In response to the ongoing crisis in Ukraine and eastern Europe, EPC World Outreach is hosting virtual prayer gatherings at 11:00 a.m. (Eastern) each Thursday in March. The meetings will be held via Zoom and are available to all with registration required.
“We held a virtual prayer gathering on short notice last Thursday, and more than 100 people registered,” said Gabriel de Guia, Executive Director of World Outreach. “It was a powerful time of intercession, as well as an opportunity to hear reports from the field—glimpses of what God’s people are doing in this crisis to meet the needs of many in Ukraine, Poland, Czech Republic, and Russia.”
In addition, de Guia said opportunities for assistance were “talked about and prayed over.”
“We have many opportunities to come alongside this gospel work and how the EPC International Disaster Relief Fund will be used in sending resources to those engaged on the front lines,” de Guia explained. He said World Outreach is focusing on three strategic locations to deploy donations to the EPC’s International Disaster Relief Fund:
1. Poland. Bruce Anderson, Director of World Outreach’s International Theological Education Network (ITEN), is coordinating with a long-time trusted ministry partner in Lublin, Poland. Donations would support threefold efforts:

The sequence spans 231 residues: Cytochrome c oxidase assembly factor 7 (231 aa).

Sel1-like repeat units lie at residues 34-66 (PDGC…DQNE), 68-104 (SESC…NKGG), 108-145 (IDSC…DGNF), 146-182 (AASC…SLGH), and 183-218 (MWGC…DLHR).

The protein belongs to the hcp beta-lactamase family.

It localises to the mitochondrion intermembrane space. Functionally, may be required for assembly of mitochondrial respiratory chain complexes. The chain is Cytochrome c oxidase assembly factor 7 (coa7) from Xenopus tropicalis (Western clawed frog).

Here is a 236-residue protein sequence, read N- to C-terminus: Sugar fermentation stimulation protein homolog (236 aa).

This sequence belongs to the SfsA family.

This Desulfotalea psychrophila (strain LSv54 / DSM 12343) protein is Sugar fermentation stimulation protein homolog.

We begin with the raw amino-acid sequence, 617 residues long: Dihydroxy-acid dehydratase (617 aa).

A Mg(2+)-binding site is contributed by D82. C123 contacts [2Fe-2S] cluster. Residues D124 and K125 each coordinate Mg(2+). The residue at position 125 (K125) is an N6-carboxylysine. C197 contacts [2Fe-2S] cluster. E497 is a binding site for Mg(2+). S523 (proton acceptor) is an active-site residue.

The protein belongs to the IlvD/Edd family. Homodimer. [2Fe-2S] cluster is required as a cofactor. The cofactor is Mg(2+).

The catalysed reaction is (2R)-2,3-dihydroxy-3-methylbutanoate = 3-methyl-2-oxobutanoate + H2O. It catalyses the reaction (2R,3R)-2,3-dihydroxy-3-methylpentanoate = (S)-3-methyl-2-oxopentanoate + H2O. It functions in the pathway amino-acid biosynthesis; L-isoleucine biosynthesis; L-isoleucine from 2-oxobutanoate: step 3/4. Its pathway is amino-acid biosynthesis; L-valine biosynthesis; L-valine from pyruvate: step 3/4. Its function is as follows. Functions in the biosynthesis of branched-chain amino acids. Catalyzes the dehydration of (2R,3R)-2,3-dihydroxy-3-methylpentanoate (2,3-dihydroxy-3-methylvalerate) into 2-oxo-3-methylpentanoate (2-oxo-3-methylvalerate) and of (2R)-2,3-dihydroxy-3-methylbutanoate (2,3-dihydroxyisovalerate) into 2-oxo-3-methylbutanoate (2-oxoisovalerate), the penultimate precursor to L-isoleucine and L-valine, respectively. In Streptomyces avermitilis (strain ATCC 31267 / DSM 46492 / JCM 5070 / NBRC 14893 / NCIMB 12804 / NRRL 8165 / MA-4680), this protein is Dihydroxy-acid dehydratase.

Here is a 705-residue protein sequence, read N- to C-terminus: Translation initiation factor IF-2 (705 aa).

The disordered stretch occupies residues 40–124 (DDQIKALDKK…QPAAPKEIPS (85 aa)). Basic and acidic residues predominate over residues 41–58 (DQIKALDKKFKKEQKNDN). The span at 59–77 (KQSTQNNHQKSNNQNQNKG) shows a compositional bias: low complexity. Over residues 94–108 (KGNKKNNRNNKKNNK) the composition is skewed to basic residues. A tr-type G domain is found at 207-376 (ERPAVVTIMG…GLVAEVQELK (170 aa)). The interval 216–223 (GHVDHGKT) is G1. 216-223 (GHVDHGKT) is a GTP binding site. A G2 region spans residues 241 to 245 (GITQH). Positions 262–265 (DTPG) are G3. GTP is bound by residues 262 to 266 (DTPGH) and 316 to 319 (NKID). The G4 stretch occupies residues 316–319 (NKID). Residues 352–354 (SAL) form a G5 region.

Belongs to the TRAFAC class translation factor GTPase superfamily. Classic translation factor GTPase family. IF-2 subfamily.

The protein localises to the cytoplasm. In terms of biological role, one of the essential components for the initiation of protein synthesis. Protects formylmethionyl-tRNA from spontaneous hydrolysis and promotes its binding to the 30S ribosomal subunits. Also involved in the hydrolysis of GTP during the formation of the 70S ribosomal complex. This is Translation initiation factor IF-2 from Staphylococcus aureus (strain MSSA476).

- Assisting Christian chaplains in Ukraine who bring medicines, medical supplies, other personal supplies, and gospel ministry to soldiers throughout Ukraine. These chaplains do not carry weapons but need helmets and vests.
- Help evacuate disadvantaged people in Ukraine who are at particular risk.
- Help provide food, clothing, housing arrangements, and other necessities of Ukrainian refugees coming to Lublin.
2. Hungary. World Outreach global workers who live in Hungary are already housing two families who have fled Ukraine. Opportunities to help other families increase by the moment.
3. Czech Republic. A ministry partner of Cedar Springs Presbyterian Church in Knoxville, Tenn., is involved with ministry to refugees in Prague. He is in Prague now, assessing the situation firsthand. Ministry teams are responding to an absence of any organization as busloads of Ukrainians are dropped off at stations with nowhere to go to provide shelter and basic needs.
“There’s constant flux in this chaotic moment and other opportunities will arise,” de Guia said. “But for now, these are the clearest ones for us to engage in based on trusted relationships.”